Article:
Friday, 17 September 2010

Maia's Hand Mirror Reflections: Food

I've written a lot about the politics of the way food is discussed, but very little about the politics of food. I think to understand 'the obesity epidemic' you have to understand the politics of food as well as the politics of the discourse around food (yes I used the word 'discourse' in my first paragraph - I imagine it'll be a long post).

So far when I've been talking about the discourse around food I've generally been talking about individual foods and how they're discussed. In this post I'm going to talk more about diet. Just to be clear in this post when I say 'diet' I don't mean weight-loss diets, but the sum total of what we eat from week to week.

There are a number of assumptions that underpin 'the obesity epidemic' - one of which is that our diet has got worse over the last 50 years. Some people, such as the chair of Fight the Obesity Epdiemic, believe that our diet has got worse since the depression, since in the 1930s people grew their own vegetables. But I'll give most people who promote 'the obesity epidemic' the benefit of the doubt and assume that they don't think we'd be in better health if we died of starvation.

It was a reasonably standard article on obesity in the Dominon Post that made me question this assumption:
It's not difficult to see why obesity is becoming such a problem. We no longer walk or exercise nearly as much as we used to and our eating habits have deteriorated
. What did people eat in New Zealand 50 years ago? Would it past muster with those who hark back to a golden era.

To answer this question I turned to Towards Tomorrow: A Guide for the New Zealand Homemaker, an economics school text book published in 1968. Here's what it had to say about fat:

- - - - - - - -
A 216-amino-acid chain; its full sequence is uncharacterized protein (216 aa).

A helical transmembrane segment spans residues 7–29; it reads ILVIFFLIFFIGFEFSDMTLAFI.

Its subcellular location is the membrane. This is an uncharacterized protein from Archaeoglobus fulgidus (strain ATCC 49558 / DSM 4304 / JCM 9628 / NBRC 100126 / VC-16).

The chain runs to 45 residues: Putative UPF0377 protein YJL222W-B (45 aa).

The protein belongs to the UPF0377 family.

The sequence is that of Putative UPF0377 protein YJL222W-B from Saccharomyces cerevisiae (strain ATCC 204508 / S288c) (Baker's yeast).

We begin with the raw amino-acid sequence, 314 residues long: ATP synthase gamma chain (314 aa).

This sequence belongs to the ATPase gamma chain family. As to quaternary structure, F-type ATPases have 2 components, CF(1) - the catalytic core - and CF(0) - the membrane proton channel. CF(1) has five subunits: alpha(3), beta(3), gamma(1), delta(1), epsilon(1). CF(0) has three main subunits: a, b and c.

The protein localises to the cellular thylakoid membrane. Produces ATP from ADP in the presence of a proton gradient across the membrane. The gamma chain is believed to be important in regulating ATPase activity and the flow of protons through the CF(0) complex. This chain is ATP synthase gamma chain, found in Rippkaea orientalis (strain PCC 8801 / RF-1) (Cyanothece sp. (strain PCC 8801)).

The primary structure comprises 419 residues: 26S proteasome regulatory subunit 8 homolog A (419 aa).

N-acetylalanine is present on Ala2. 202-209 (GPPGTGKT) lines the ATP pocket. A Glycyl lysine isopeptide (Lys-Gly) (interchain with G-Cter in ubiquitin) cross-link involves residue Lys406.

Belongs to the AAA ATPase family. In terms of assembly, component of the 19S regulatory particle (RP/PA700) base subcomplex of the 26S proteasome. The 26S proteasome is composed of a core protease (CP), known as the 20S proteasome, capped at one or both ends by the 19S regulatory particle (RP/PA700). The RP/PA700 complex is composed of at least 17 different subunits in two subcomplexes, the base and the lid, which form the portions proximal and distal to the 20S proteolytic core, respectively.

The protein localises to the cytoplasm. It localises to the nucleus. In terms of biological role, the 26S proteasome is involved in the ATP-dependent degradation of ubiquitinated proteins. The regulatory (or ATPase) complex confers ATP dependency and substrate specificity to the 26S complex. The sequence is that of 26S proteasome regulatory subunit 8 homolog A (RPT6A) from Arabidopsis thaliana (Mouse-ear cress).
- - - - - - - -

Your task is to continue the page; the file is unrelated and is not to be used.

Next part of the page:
The fats used in the average New zealand diet are butter, bacon fat, dripping and lard.
and meat:
Meat is the protein food most used in New Zealand and we are among the world's greatest meat eaters because our country is so agriculturally rich. Many overseas visitors are surprised to find that meat is often included in every meal of the day.

Poultry has grown in popularity over recent years. Like meat it is a complete protein, but it is mroe expensive than meat. (There is alarm at the use of hormones to develop birds rapidly because these hormones could affect humans.) Poultry is a delicious 'special occasion' food.
So 40 years ago the New Zealand diet included red meat 2-3 times a day, and most cooking was done in animal fat.

My first thought was that either people are lying to us about what a healthy diet is, or our diet has improved considerably since the 1960s.* My second thought is that the main problem is that it's ridiculous to talk about 'the New Zealand' diet. For discussion of diet to have any meaning at all, we have to look at class, and how the amount of money you have has effects your diet.

In our society we don't make food for nutritional value, we don't make food to nuture us, we don't make food to promote long life and we don't make food to fee ourselves.

We make food to make a profit.

Every decision those producing food make about what goes into that food (starting way back at the genetically modified soy-bean seed, to when soya-oil ends up in a low-fat biscuit substitute) is made based on the need to make a profit. Nutrition is generally only a consideration into whether or not food makes a profit if the government has legislated about the nutirtional content of certain foods, or if it can help sell the product (more on this later).

There have been changes in food over the last 50 years, and those changes have been driven by the food industry's requirement to make a profit. I may be wrong, and I'm happy to discuss this with people who know more (or less) than me, but I think the most important change has been that calories have gotten cheaper, but other nutrition have gotten more expensive.** To give a really basic example, if the amount of vitamin C in an apple has halved, then even if apples have gone down in price a 1/3 vitamin C is more expensive.

That's why I hate Sue Kedgeley, and the Greens soft-drink charge so much. The solution to the change in our diets can't be to try and drive the price of calories back up, rather than try and bring the price of nutrients down.

This is a long, and kind of rambling post. I had a lot more to say, but this is a start, I'll try and expand on some of these posts in the next few days. I refuse to join into the current discourse on food for a reason, because I think it misses the problem. I think everytime we talk about 'healthy' food we're just creating another way they can sell things for us.

I think the any problems with food in our society can only be solved if we go attack the cause of the problem. The profit motive.